Ladies & Gentlemen of Lowndes County Government:
I have had multiple people tell me in recent years that Lowndes County officials will not publicize animals in the media out of concern that the animals publicized will be euthanized when the public shows up and asks to adopt that animal. That is why organizations have systems.
I see animals promoted by animal shelters across South Georgia but nothing from my home county.
Well, we have high euthanasia rates in Lowndes County, so we create excuses for why we cannot do what many other counties successfully do all the time.
The logic seems to be that we are satisfied with killing animals we could have saved because we were not creative enough to understand that some animals should be exempt from euthanasia for a specific period after heavily marketing that animal to avoid killing it.
Candidly, animals promoted on Facebook and the like should be exempt and never euthanized by the shelter. I believe all healthy, adoptable animals should be publicized with the goal of someone adopting them.
The logic of Lowndes County seems deeply flawed here, just like in 2000 when the county allowed 91 out of 100 animals to be euthanized. Has the county grown to accept high numbers of killings as acceptable?
Lowndes County can be praised for many accomplishments; however, we have a shameful past regarding our mistreatment of animals by our animal shelter and recent statistics of 67%, 63% and 64% are nothing to brag about.
Lowndes County only has those numbers, because the animal rescue organizations, including the Burton Fletcher Foundation for Animals, Inc., work to find animals homes.
Indeed, many animal rescues do considerably more than we do, as their niche is more aligned with live animals. Our niche includes the following: We are advocates, donors, educators, cheerleaders and recognition grantors in animal rescue.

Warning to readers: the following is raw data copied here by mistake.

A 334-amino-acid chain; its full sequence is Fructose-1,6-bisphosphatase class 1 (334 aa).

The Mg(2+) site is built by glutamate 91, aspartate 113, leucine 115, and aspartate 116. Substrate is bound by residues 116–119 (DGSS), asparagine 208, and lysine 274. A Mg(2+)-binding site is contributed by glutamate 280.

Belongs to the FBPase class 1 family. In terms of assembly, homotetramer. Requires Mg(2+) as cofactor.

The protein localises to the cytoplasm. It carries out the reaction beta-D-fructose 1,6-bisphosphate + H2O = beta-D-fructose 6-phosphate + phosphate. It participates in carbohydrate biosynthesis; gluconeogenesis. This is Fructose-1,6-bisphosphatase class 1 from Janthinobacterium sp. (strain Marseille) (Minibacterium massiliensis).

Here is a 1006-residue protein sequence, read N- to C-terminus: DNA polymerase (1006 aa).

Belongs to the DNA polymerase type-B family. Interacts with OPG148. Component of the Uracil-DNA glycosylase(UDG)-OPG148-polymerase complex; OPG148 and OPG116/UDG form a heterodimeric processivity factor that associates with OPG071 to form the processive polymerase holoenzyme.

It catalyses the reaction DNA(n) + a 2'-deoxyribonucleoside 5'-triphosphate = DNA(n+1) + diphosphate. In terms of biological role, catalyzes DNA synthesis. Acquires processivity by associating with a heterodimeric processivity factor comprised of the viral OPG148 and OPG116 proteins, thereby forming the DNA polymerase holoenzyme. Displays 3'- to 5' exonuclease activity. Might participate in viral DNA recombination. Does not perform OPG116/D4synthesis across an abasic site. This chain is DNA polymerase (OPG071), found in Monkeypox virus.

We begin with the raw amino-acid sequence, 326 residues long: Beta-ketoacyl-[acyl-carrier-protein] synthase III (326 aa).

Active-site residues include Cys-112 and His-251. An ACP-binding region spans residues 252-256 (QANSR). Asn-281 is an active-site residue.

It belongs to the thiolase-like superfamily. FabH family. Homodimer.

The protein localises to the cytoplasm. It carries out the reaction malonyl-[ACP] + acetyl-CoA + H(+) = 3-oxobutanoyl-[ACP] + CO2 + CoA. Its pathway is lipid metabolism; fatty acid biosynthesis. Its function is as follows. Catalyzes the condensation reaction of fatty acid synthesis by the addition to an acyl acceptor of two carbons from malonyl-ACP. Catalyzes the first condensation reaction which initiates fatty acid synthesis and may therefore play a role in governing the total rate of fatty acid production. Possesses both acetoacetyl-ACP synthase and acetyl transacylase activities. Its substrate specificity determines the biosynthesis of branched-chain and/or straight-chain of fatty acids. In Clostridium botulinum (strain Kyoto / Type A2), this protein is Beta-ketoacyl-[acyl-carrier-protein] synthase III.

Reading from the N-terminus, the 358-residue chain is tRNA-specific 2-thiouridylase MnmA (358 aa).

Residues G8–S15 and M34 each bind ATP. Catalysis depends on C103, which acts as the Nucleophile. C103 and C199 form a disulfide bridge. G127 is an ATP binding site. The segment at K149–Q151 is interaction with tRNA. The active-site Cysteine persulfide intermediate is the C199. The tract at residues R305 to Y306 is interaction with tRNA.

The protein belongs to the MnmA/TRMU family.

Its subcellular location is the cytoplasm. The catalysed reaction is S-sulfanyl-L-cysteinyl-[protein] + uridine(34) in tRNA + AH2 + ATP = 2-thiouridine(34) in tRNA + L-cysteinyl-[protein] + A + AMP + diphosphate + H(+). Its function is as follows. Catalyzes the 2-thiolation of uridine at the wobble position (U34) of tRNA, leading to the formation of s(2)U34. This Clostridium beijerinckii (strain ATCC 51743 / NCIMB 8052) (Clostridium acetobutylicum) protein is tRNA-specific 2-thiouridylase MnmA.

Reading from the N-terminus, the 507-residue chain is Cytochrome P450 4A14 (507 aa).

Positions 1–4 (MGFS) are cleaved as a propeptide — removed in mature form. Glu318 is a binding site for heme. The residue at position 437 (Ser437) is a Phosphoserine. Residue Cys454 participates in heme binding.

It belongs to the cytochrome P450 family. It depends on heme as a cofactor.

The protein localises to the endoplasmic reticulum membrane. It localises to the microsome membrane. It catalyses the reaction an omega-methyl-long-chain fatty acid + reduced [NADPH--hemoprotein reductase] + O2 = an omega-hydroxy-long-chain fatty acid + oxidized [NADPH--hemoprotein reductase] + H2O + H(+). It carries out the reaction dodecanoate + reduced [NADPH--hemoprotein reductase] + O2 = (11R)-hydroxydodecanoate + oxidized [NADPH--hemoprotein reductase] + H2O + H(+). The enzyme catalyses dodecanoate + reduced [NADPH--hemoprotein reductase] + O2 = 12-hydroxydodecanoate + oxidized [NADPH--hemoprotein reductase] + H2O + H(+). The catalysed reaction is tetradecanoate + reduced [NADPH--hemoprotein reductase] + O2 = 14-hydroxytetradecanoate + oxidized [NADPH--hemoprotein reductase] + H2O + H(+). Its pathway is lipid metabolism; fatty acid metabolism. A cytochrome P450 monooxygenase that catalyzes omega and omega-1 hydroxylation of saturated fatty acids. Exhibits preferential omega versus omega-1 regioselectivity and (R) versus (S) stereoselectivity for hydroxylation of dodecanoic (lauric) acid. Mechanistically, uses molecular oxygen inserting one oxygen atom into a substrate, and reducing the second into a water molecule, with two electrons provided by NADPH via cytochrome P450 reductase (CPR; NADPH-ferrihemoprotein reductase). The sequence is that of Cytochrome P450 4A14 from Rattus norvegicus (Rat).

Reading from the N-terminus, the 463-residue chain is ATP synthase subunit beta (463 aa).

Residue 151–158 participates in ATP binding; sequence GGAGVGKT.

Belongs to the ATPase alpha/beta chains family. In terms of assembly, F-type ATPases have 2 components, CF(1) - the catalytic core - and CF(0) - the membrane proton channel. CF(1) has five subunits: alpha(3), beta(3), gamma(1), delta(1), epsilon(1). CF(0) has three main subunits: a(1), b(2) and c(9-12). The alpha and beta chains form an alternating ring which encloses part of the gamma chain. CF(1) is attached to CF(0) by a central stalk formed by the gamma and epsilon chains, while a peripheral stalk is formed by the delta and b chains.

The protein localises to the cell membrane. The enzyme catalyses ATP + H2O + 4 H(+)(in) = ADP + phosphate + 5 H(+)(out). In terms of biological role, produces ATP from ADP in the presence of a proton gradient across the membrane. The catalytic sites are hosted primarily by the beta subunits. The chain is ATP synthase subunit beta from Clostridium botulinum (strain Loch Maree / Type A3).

Every little bit helps. Just today, I donated bags of dog food to an animal shelter in Berrien County. I hope to contribute more to them based on their expressed need.
While on the subject, what has Lowndes County ever done to show its gratitude to the volunteers and animal rescue organizations?
The county has done little, if anything, for these folks and for far too long. Animal rescue organizations are always giving and the county continuously contributes to the problems by not having necessary ordinances and providing nothing in return to the animal rescue organizations.
Why doesn’t the county work collaboratively, like a respectful colleague and equal partner with organizations like mine, and many others, to help ease the burden for everyone in the animal rescue community?
I would like to know the paradigm shift that the new facility will bring with it. This new shelter being constructed for $3.8 million will only be a better place for animals to die without dramatic changes by the county. Without dramatic changes, the euthanasia rates will be the same.
I ask the county to develop a specific plan to become a “no-kill” shelter (90% or higher live outcomes) like many other locales are achieving. Nothing will ever be achieved without a specific plan to make this a reality.
Our county will have to make changes for a paradigm shift. Changes will only occur with a commitment from our county commissioners and top officials.
Our county has a black eye in the animal rescue community and I understand the negative perception of being statewide. It is long past due that Lowndes County comes full circle in its treatment of animals.
We can leave an incredible legacy, more potent than a name on a building, if the county will develop and implement plans for a “no-kill” shelter.
I am informed that many folks are still waiting for a reply when they write county officials and I hope that is not the case with my communication.
I am requesting a detailed response from the county commissioner’s office and the county manager demonstrating that you are as invested in these issues as I am in others in the community.
I hope the live outcome statistics for the Lowndes County Animal Shelter are critical to everyone in county government and that you are willing to take affirmative action to move us forward.
If you increase the live outcomes dramatically, it will speak volumes regarding whether you value the lives of animals as much as I and many others do since the county’s reputation is essential to all of us.
Thank you for your time and I send you my best wishes.
Professor Burton Fletcher, J.D., MBA, is president of Burton Fletcher Foundation for Animals.